Posts Tagged 'boozy'

Pipe Dream #220: To Ban Children – Lane Cake

lane cake 7

lane cake 8

I discovered this cake and its connection to To Kill a Mockingbird ages ago, but it was more recently that Serious Eats posted a little article about the history of the Lane Cake. It’s a Southern cake, friends, and it is also quite boozy, so get ready.

lane cake 1

lane cake 2

We start with these light, light cake layers, made so by whipping the egg whites separately and folding them into the rest of the bourbon-flavored cake batter. I’m not sure what type of cake this is called, maybe a chiffon cake?

lane cake 3

lane cake 4

The cake is filled with a custard-y conglomerate of raisins, coconut, pecans and bourbon. I don’t typically go for raisins or coconut, but I was eating this stuff by the spoonful.

lane cake 8

And finally, everything gets covered with swirls of a marshmallow 7-minute-esque frosting, made with egg whites. Bonus, you can use the egg whites leftover from the filling recipe. This frosting was really difficult to work with, so be sure to use it as soon as it is ready. As you can see, mine was absolutely dead on picture perfect in every way ever.

lane cake 6

The result was an absolutely addictive cake. The name “Lane” is unassuming, but there is a reason it is an American classic, and it’s not just because it contains bourbon. Enjoiiii.

Not allowing children,


Lane Cake

Cake adapted from Food & Wine

Filling inspired by Booze Cakes and Saveur

Frosting from Saveur

For the cake:

2 cups all-purpose flour
1 tablespoon baking powder
1/2 teaspoon salt
1 cup whole milk
1 teaspoon pure vanilla extract
1 tabelspoon bourbon
1 1/2 sticks (12 tablespoons) unsalted butter, softened
1 cup granulated sugar
4 large eggs, separated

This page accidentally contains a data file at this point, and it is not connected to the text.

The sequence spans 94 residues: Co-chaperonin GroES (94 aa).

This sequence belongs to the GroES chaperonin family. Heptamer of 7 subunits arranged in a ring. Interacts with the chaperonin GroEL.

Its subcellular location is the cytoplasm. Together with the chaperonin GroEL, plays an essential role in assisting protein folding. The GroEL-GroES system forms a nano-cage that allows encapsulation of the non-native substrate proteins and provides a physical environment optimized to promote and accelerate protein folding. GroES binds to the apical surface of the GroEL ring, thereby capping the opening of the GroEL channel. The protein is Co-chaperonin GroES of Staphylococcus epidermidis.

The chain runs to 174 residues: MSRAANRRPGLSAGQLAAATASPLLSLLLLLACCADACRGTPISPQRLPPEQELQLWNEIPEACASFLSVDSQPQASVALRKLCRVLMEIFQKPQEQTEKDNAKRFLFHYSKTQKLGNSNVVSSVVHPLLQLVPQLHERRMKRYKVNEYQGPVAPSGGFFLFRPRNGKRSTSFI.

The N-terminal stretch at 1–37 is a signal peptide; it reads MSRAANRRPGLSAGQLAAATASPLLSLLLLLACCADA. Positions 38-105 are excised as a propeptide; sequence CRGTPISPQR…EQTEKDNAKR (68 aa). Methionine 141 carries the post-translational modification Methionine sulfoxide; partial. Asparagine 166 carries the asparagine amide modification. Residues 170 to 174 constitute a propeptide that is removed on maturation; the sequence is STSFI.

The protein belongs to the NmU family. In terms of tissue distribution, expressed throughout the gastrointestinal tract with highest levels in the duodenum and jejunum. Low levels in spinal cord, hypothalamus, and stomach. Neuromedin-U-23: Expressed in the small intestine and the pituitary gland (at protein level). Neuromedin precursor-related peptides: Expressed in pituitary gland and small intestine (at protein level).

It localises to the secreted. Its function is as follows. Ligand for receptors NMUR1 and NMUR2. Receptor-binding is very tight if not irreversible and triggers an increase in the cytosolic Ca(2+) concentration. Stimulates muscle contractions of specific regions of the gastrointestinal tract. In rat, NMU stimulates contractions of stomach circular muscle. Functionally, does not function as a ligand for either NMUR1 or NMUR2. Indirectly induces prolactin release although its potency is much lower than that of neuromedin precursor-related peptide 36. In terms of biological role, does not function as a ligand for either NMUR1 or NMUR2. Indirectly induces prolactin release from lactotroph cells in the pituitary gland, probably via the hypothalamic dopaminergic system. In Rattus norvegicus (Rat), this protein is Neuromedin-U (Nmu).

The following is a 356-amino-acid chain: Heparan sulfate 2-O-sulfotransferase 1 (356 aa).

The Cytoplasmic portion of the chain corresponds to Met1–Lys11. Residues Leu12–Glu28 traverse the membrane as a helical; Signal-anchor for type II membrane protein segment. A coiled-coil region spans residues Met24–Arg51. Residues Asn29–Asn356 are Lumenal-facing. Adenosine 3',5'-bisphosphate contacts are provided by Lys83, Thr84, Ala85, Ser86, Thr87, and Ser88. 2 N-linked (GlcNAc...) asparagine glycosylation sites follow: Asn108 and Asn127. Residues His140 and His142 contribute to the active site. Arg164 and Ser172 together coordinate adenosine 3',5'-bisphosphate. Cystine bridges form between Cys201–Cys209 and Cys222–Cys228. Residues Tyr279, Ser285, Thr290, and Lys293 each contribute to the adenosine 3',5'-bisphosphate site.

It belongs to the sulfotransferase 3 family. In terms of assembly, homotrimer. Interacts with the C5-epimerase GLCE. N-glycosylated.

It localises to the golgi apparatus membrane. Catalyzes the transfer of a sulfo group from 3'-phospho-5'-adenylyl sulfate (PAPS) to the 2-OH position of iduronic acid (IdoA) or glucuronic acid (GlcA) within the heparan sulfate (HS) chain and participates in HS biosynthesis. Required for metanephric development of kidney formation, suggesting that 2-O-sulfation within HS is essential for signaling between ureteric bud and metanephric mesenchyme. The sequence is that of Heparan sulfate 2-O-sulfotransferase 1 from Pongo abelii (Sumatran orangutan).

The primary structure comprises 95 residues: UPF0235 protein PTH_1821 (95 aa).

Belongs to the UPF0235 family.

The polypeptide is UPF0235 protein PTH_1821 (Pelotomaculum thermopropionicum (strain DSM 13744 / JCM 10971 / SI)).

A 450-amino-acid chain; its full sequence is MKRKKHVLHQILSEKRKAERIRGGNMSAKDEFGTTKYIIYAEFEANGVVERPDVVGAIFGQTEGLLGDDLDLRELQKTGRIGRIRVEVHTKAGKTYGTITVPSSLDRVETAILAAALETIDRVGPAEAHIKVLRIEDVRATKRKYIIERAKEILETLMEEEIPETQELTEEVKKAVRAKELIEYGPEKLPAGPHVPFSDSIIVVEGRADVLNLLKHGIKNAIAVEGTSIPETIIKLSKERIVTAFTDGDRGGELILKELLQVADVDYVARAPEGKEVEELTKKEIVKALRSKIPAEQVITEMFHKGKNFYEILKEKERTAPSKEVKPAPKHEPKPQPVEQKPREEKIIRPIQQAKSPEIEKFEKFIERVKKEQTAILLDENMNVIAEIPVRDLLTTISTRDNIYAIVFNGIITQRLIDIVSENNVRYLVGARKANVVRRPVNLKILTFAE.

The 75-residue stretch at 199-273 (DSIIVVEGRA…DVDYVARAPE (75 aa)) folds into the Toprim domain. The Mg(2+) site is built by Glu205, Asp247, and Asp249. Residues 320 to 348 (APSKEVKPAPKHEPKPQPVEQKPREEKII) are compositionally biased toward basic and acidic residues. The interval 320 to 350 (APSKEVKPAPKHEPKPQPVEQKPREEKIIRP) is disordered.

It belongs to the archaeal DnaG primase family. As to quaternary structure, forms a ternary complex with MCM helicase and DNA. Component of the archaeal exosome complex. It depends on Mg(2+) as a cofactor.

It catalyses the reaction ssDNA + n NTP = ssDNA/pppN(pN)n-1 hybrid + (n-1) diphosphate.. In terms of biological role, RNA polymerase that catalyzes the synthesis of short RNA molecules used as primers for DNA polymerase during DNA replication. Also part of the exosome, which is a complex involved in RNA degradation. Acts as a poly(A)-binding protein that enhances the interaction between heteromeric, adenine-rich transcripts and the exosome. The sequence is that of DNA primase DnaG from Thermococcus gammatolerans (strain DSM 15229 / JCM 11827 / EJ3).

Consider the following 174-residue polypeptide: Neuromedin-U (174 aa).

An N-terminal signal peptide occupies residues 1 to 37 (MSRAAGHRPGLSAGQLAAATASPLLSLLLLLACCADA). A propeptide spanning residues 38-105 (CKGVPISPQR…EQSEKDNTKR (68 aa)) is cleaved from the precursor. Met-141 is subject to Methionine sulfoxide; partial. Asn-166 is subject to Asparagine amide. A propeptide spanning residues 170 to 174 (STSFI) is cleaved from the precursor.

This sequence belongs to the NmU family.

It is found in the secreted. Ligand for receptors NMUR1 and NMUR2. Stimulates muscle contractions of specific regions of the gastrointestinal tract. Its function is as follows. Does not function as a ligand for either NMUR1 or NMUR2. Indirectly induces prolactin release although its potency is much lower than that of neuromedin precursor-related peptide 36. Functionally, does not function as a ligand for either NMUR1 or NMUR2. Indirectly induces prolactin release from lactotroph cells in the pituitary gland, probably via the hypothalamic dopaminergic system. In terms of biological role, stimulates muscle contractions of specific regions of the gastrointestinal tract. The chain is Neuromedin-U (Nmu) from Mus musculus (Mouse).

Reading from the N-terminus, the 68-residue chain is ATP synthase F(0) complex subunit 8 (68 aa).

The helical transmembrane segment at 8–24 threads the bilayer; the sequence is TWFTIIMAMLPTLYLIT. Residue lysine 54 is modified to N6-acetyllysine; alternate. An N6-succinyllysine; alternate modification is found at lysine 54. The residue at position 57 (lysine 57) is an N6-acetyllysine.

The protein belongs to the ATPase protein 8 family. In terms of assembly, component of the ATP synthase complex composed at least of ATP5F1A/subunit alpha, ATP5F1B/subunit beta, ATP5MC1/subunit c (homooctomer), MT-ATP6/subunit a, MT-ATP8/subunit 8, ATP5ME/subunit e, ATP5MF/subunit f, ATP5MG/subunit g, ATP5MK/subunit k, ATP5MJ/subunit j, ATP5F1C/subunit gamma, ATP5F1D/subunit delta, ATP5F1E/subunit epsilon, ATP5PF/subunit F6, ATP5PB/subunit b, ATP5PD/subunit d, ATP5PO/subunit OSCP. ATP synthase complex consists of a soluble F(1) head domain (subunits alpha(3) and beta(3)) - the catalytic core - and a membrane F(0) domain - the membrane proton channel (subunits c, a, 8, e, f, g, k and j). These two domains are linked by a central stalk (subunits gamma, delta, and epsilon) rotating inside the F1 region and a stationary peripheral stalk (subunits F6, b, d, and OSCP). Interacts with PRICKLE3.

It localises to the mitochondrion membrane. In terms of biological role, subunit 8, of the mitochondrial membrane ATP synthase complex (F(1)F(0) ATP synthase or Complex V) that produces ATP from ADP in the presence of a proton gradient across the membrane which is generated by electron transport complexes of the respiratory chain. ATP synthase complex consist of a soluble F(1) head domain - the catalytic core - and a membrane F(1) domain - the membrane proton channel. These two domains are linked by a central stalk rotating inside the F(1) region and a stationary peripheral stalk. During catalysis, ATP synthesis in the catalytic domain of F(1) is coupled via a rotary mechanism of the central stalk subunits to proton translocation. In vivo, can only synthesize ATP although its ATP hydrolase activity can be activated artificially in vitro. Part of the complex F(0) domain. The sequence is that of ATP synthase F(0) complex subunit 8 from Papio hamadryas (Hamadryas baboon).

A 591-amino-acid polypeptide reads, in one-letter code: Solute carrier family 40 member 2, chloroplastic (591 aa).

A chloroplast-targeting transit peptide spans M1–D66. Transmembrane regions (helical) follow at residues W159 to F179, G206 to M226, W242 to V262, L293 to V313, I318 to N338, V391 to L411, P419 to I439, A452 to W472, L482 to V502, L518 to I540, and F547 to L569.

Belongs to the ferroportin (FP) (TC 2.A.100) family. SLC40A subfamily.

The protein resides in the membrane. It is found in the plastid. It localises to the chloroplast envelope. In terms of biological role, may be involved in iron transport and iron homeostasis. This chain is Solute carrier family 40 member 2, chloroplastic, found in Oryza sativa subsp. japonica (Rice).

Preheat the oven to 275°. Spray a 9-by-13-inch metal baking pan with non-stick spray and line the bottom with parchment paper. Spray and flour the paper. In a medium bowl, whisk the flour with the baking powder and salt. In a small bowl, whisk the  milk with the vanilla.

In the bowl of a stand mixer, beat the butter with 1/2 cup of the granulated sugar until fluffy using the paddle attachment. Add the egg yolks one at a time, beating well between additions. Mix in the bourbon. With the machine at low speed, add the dry ingredients in 4 batches, alternating with the milk mixture and ending with the flour mixture.

Transfer the batter to a large bowl, then clean the mixer bowl, wiping the bowl and whisk attachments with a vinegar-soaked paper towel to remove any trace of oil. Beat room-temperature egg whites until soft peaks form. With the machine on, gradually beat in the remaining 1/2 cup of granulated sugar until the egg whites are thick and glossy. Scrape the beaten whites into the reserved cake batter and fold until just combined.

Scrape the batter into the prepared pan and bake for about 1 hour and 15 minutes, until a cake tester inserted in the center comes out clean and the cake springs back when lightly pressed. Transfer the cake to a rack and let cool to room temperature. If desired, wrap the cake tightly in plastic wrap and freeze until ready to use.

For the filling:

1 cup white sugar
8 egg yolks
½ cup bourbon
8 tbsp. unsalted butter, cubed
1 cup dried fruit (I used 75% raisins and 25% dried cranberries)
1 cup chopped pecans
1 cup sweetened, flaked coconut
1 tsp. vanilla extract

Whisk together sugar and yolks in a medium saucepan; whisk in bourbon and butter, and heat over medium heat. Bring to a simmer, whisking frequently, cooking until mixture thickens to the consistency of loose pudding, about 2 minutes. Remove from heat and let cool completely. If you are rushed, you can transfer the pot to an ice bath so that it will cool faster. Stir in raisins, pecans, coconut, and vanilla. Set aside.

For the icing:

1½ cups sugar
2 tbsp. light corn syrup
¼ tsp. kosher salt
4 egg whites

Combine the sugar, corn syrup, salt, and egg whites in the bowl of a stand mixer. Place the bowl over a saucepan of simmering water so that the bottom of the bowl does not touch the water. Cook, whisking often, until the sugar dissolves. You shouldn’t be able to feel the granules.

Place the bowl on the stand mixer fitted with a whisk, and whisk the mixture on medium-high until tripled in volume and stiff peaks form. While the icing whips, cut the sheet cake into two halves and split each half, making four rectangular layers. Place one cake layer on a cake stand and top with 1/3 of the filling; repeat with remaining cake layers and filling, leaving top layer uncovered.

Immediately spread the icing over the top and sides of the cake until the cake is evenly covered. The frosting is pretty difficult to work with; I tried to do swirls, but they kind of failed. Best to use the icing immediately after whipping.

Chill the cake before serving, overnight if necessary.

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